Learn and Generate Bibliographies, Citations, and Works Cited

Difference Between Five-Paragraph Essay and MLA Paper

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In high school, you’ll learn how to write a five-paragraph essay. This skill comes in handy as you learn to develop a thesis statement and organize an essay. Writing a five-paragraph essay is a part of standardized testing, which means it is a useful skill to learn.

Students learning about research

Organizing a Five-Paragraph Essay

When you write a five-paragraph essay, you follow these steps:

  • Introductory paragraph including your thesis statement
  • 3 body paragraphs
  • Concluding paragraph

You will follow basic rules for writing the essay. For example, each body statement contains a separate topic that supports your thesis statement. Then the concluding paragraph will tie your thesis statement and the three body paragraphs together.

Writing College Papers

However, one problem with writing five-paragraph essays is that when you start college, you are faced with writing five to ten-page papers. Doing research, developing bibliographic sources and organizing an MLA works cited page is harder than writing a short essay.

Maybe you were lucky and had teachers who assigned you longer MLA research papers. It may have not seemed lucky at the time! However, the amount of research writing goes up considerably once you enter college. If you have written short essays during high school, you may not feel prepared to write long academic papers with a works cited page at the end.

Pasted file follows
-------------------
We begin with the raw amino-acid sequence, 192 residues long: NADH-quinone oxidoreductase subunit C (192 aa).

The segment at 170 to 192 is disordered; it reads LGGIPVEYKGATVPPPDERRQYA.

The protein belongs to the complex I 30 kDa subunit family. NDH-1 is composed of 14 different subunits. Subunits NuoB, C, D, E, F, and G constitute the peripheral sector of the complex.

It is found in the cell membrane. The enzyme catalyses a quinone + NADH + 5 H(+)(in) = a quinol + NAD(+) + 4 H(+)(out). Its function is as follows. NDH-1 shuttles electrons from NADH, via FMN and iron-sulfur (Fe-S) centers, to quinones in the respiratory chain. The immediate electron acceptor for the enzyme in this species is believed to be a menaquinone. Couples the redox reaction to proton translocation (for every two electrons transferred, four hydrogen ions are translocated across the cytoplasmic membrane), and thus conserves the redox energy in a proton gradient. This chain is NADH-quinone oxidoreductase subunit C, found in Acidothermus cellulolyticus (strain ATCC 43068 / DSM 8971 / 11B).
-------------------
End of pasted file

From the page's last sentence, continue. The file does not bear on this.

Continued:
Learning Skills

What is the best way to transition from the five-paragraph essay to an MLA ten-page academic paper? The first thing you should do is put forth a big effort to learn this skill when you first start college or even before, if possible. This means a change in the way you think about research papers.

Thinking About Research

First of all, research papers are not meant to be written to please your instructors but rather a way that you contribute to scholarly research. As you develop read existing research papers, you may come up with a way to see the topic in a new light. In that case, you are presenting new ideas to other researchers.

Reading Critically

Reading and writing critically gives you a big step ahead of your peers as you go through college. Once you gain this skill, you won’t spend your nights frantically trying to prepare your works cited list and format your paper. Your life will be easier and your grades will improve.

Understanding the changes from the writing high school English essays to academic papers, is the first step to college success. Secondly, put effort into learning citation styles such as MLA, Chicago and APA. Reading articles, practicing creating citations and organizing sources brings you up to speed.

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About the author

Adrienne Mathewson

Adrienne Mathewson, Editor-in-Chief of Bibliography.com, is an Information Professional with a Master’s in Library, Information & Science from San José State University with an emphasis on information literacy and scholarly publishing. She is a certified librarian through the State of New Mexico.

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